Violet Gordon-Woodhouse (The Clarion Review)
Here’s someone you might not have learned about in history class: British musician Violet Gordon-Woodhouse was born on this day in 1872. She’s known for bringing the harpsichord back into popularity, and used it to make some records. Gordon-Woodhouse was the first person to make a harpsichord recording, and the first musician to broadcast a performance with the instrument.
But her story is also infused with sexuality. She married Gordon Woodhouse in 1895, taking both his names for her professional one, and finagled a marriage very beneficial to her needs: She insisted on time to pursue her career, and to open the marriage. At one point, Gordon-Woodhouse’s menagerie of men swelled to three others besides her main husband. (Sadly, I couldn’t find any photographic evidence of this ménage a cinq.)
I first read about Gordon-Woodhouse in Betsy Prioleau’s 2004 book, “Seductress: Women Who Ravished the World and Their Lost Art of Love.” (It’s a great book, if you’re interested in learning about women taking a no-holds-barred approach to their life and loves.) We should all aspire to lead our lives as open as Gordon-Woodhouse did.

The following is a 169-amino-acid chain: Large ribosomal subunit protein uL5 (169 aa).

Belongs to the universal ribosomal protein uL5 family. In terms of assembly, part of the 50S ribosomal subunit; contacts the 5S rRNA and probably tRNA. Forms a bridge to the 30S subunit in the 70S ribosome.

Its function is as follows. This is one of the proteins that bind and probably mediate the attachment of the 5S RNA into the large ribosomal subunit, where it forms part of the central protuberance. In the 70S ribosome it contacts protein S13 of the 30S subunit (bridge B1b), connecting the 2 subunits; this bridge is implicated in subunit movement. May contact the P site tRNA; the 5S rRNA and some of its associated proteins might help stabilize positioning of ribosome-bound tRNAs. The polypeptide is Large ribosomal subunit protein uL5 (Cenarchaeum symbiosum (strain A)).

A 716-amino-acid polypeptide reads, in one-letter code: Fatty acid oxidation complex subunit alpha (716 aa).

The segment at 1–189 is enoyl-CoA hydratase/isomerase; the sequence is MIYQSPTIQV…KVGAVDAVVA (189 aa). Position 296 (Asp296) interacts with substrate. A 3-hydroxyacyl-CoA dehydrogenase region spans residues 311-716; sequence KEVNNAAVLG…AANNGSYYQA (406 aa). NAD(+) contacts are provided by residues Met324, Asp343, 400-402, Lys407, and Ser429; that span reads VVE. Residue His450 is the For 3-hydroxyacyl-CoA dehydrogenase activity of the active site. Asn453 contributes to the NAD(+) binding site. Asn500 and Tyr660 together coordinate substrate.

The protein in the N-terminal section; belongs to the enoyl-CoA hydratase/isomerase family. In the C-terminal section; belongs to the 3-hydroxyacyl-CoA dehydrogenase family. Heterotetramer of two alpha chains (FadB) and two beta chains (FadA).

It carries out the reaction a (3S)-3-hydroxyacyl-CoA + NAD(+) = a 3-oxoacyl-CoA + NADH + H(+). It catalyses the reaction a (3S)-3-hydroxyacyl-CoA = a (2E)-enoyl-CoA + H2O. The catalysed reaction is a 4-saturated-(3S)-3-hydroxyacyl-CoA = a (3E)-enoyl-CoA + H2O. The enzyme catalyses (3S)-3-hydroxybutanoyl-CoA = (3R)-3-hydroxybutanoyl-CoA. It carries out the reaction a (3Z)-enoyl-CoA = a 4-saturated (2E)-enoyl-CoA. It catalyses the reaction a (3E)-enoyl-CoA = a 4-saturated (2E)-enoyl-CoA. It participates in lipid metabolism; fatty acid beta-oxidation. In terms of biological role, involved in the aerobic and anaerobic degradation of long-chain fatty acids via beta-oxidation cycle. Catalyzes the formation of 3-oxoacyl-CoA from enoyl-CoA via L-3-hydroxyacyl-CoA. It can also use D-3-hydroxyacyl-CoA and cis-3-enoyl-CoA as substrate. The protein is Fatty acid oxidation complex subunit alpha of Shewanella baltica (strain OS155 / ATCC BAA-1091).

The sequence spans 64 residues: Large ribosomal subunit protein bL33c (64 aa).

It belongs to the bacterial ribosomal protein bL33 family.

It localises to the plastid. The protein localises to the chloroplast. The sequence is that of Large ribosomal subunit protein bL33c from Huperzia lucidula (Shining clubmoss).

Mormonism founder Joseph Smith, Jr. and his polygamist family
“The Talk” host Julie Chen revealed a family secret this week: her maternal grandfather was a polygamist. He had nine wives.
We’ve all seen “Big Love,” the HBO show centering on a Mormon man (Bill Paxton) and his three wives (Jeanne Tripplehorn, Chloe Sevigny, and Ginnifer Goodwin) that ran 2006-2011. The show single-handedly brought a depiction of modern polygamy into premium cable holders’ homes and greater mainstream culture.
How common is polygamy, both in the United States and the world?
Oprah’s “Polygamy in America” report cites experts at putting the US number between 30K and 50K. Another source notes that it’s difficult to find hard numbers on polygamists because plural marriages aren’t documented.
In the greater world, Polygamy Stop estimates another 100K+ people are practice polygamy in Western Europe. The site also notes that polygamy is legal in over 150 countries in Africa, the Middle East and various countries in the Third World (none are specified).
If anything, this news gives Chen quite the conversation-starter for her next dinner party.